Disgraced ref's credibility just goes lower and lower

Why does anyone listen to anything Tim Donaghy says

November 10, 2009|By Mark Heisler On the NBA

Tim Donaghy's release from jail prompted another call to investigate NBA referees who, unlike him, haven't been caught taking bribes … a week after Donaghy's publisher withdrew his book, citing libel concerns … a story that prompted another call to investigate the refs.

A figure as imposing as SI.com's Frank Deford, who reviewed the manuscript for Triumph Books, wrote, "I don't believe you can read Donaghy's book without harboring doubt about the integrity of the league's officiating."

I come at this from the other direction. After writing several books for Triumph, I was asked if I would be interested in Donaghy's.

I declined, saying I didn't consider him credible.

As Deford notes, everyone sneered at Jose Canseco, whose book was found to be right on.

That, indeed, is the test . But 18 months after Donaghy first made his charges - while up for sentencing - no one has corroborated one thing he has said.

There are a lot of disaffected former NBA officials - they're not all retained - but no one has backed up Donaghy on anything.

That leaves only scattered anecdotes, presented as the tip of an iceberg, rather than some ice cubes floating around.

Dick Bavetta was always a good referee, but fellow officials did think he was ingratiating, which is why they gossiped so much about him.

Referees do have feuds and - say it ain't so - favor stars.

Actually, Donaghy has half of them seeming to suck up to players, and the other half hating them, leaving only him to bet on colleagues' tendencies he knows so well - but somehow losing so much, he must shave points.

Playing favorites? Commissioner David Stern actually does all in his power to defend against the notion the NBA favors stars and big markets, as when he said he hopes LeBron James stays in Cleveland.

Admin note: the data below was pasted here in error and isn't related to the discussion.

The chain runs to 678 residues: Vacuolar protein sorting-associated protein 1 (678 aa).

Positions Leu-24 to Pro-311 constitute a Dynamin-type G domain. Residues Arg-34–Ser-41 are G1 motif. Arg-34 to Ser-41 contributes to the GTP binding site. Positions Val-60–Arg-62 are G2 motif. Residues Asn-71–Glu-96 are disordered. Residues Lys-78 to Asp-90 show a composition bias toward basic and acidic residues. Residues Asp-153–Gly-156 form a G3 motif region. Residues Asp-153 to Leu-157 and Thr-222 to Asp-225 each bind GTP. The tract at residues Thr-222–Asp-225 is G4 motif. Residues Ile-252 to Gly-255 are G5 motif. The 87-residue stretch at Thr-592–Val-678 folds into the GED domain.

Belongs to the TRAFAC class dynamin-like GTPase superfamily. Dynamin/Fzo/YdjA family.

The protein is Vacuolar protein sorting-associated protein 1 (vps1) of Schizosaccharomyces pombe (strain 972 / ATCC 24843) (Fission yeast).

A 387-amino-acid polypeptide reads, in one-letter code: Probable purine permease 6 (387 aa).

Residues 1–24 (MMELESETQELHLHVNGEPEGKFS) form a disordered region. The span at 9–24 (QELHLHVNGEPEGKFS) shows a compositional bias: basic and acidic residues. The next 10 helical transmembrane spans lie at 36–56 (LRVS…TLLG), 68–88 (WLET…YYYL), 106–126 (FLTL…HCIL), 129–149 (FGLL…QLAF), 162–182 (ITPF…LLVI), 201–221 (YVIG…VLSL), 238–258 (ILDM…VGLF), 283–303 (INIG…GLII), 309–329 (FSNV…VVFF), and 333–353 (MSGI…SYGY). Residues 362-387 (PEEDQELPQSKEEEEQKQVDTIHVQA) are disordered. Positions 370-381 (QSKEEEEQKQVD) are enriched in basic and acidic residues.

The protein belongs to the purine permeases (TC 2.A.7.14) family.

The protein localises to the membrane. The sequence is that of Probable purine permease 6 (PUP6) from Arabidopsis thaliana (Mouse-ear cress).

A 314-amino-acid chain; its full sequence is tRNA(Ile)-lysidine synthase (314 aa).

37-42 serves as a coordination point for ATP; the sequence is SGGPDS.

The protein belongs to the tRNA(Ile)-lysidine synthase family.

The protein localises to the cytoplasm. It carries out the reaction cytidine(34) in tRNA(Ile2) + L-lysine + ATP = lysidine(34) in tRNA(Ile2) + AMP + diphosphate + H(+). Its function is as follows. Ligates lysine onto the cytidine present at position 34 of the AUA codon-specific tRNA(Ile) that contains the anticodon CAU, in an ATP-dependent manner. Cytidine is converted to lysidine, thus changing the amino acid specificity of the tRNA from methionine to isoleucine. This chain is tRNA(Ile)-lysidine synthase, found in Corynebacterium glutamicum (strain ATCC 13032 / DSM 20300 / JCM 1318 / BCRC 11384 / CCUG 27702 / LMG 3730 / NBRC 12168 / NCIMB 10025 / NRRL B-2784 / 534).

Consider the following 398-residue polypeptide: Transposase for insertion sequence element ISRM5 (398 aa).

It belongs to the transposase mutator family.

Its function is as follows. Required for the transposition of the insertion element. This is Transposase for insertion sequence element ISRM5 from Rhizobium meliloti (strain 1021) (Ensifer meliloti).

Stern doesn't mind certain teams in the Finals, like his joke about the Lakers vs. the Lakers, but he isn't kidding, having repeatedly hammered his hometown Knicks since the '90s, when he enacted new rules to protect Michael Jordan, whose head PatRiley's players looked like they wanted to mount like a moose.

Should a Knicks' official utter James' name before July 1, it'll cost them $1 million or so, if Stern doesn't disqualify them from signing James entirely.

Baseball's umpires fumbled the entire postseason. Everyone said "replay," but no one mentioned "credibility."

That's a tired refrain, which the press still reserves for the NBA, with no basis in fact, with the exception of the martyred Donaghy.

Chris Paul, anyone? With the Hornets sliding, the clock is running on Chris Paul, signed through 2012.

Owner George Shinn, who tipped his desperation last season when he tried to give Tyson Chandler away, now is dangling 2008 Coach of the Year Byron Scott, whose contract is running out.

Meanwhile, Paul must endure indignities like Rajon Rondo snarling, "I have a ring and you're never going to get one" after they tangled in Boston.

How many games would Rondo win in Paul's place: A) 25, B) 15, or C) none?

James makes everything better: With the Cavs in for New York's annual Drool-Over-LeBron Night on Friday, James said he wouldn't eliminate the terrible Knicks, or the infamous Clippers, since whoever gets him will have him.

Knicks players, most of whom would be waived, had a ball. Larry Hughes: "Like on the plane, if we have a bad meal, we'll say, 'Hey, the meal would be better if 'Bron was here.' "

Quotable: Celtics spokesman Jeff Twiss to the press after the Rondo-Paul incident: "Rajon has requested you not ask anything about Chris Paul now, tomorrow, or any other time."

The Celtics' Glen Davis, explaining how he broke his thumb in a fight with the driver of their moving car: "It was …" GM Danny Ainge, finishing his sentence for him: "Stupid."

The Magic's Dwight Howard, on getting three technical fouls in his first five games: "I think when I'm frustrated out there, the refs feed off that. They know that they can get me going."

Spurs guard George Hill, to the San Antonio Express-News, on coach Gregg Popovich's high regard for him: "TD (Tim Duncan) tells me Pop's favorite player used to be Rasho Nesterovic and he's no longer here, so favorite player sort of rolls off my back …"

Warriors rookie Stephen Curry, on their soft early home schedule: "Once you go East, you're playing against good teams and loud crowds. You don't want to try to turn your season around out there."

The Spurs' Manu Ginobili, denounced by PETA and obliged to take rabies shots after killing a bat flying around the arena: "Don't do this at home. Don't handle bats, don't slap them, don't do anything - or raccoons - because you're going to end up like me."

mheisler@tribune.com

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